Literal comprehension

Skimming is reading quickly through a text to get the gist or main idea. Students can skim read by looking at headings and subheadings, pictures, diagrams, captions, any italicised or bold words, and the first and last paragraphs of the text.

Scanning is reading to locate particular elements or specific details in a text, such as key concepts, names, dates or certain information in answer to a question. Students can scan by looking through the text to locate key words to find the specific information quickly.

Activity 1: skim reading using the conventions of texts

Tell students while reading, to ask themselves the following questions to help you decide whether or not to skim. If they answer yes to any of these, then skimming is a useful tool.

  • Is this material nonfiction?
  • Do I have a lot to read and only a small amount of time?
  • Do I already know something about this?
  • Can any of the material be skipped?

Students need to be familiar with the purpose of the conventions in nonfiction texts before they can use them to skim read.

Teachers identify what the conventions of nonfiction text are and how they help us as readers. The teacher should bring in examples of at least five places in nonfiction texts that support that convention. Then the students can look for the conventions and share them with a partner, small group or whole group. Students need to identify how each convention helps them as a reader as well as identifying the purpose.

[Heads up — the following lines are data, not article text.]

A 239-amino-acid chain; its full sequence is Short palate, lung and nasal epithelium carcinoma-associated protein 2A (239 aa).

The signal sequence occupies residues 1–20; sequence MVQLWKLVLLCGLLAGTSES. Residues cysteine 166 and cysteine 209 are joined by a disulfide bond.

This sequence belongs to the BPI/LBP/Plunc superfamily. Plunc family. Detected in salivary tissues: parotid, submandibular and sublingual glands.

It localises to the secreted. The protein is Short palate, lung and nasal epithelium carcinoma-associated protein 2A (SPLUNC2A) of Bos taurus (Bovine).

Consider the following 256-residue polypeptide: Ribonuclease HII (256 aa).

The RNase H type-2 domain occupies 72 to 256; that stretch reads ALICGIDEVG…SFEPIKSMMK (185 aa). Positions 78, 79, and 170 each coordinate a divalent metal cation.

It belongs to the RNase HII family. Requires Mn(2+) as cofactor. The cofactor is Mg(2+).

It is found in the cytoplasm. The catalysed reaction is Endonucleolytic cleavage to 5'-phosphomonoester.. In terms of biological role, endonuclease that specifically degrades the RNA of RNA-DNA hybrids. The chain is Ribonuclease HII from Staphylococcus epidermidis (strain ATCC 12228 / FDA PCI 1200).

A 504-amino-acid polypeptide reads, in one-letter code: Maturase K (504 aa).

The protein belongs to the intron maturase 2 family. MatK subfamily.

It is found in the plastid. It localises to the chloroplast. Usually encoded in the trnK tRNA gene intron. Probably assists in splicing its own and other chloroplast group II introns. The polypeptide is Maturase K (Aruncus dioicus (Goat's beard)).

It is best to familiarise students with just one or two conventions at once to avoid confusion.

Conventions and their purpose:

  • labels identify a picture or photograph and/ or is parts
  • comparisons identify the size of one thing by comparing it to something familiar
  • photographs identify exactly what something looks like
  • captions provide a better understanding of a picture or photograph
  • cutaways look at something from the inside
  • close-ups show details in something small
  • maps show where things are in relation to each other
  • types of print signal importance, for example, size of font for headings, italic font for titles or scientific names, bold font for glossary or key words
  • table of contents identifies key topics in a book in the order they are presented
  • index is an alphabetical list of everything covered in the text with page numbers
  • glossary contains definitions of some specific words contained in the text.

Activity 2: scanning

Students should scan when the aim is to find specific pieces of information. First, give students permission to NOT read everything.

Next identify the way in which information is arranged, for example, alphabetically, chronologically, by category or textually. Show students how to use their fingers to keep their place. This focuses their attention while scanning a column of information. Point out that this also allows their peripheral vision to see the names above and below the name being pointed to by the finger.

When information is arranged textually students may need to scan sub-headings or read topic sentences in paragraphs (skim read), to decide which paragraph will contain the required information and need to be scanned.

References

Australian curriculum – ACELY1702: Texts in context: Navigate and read texts for specific purposes applying appropriate text processing strategies, for example predicting and confirming, monitoring meaning, skimming and scanning.

NSW syllabus – EN3-3A: Navigate and read texts for specific purposes applying appropriate text processing strategies, for example predicting and confirming, monitoring meaning, skimming and scanning.

NSW literacy continuum reference – Reading texts, Cluster 11, Marker 5: Uses text navigation skills such as skimming and scanning to efficiently locate specific information in literary, factual and electronic texts.

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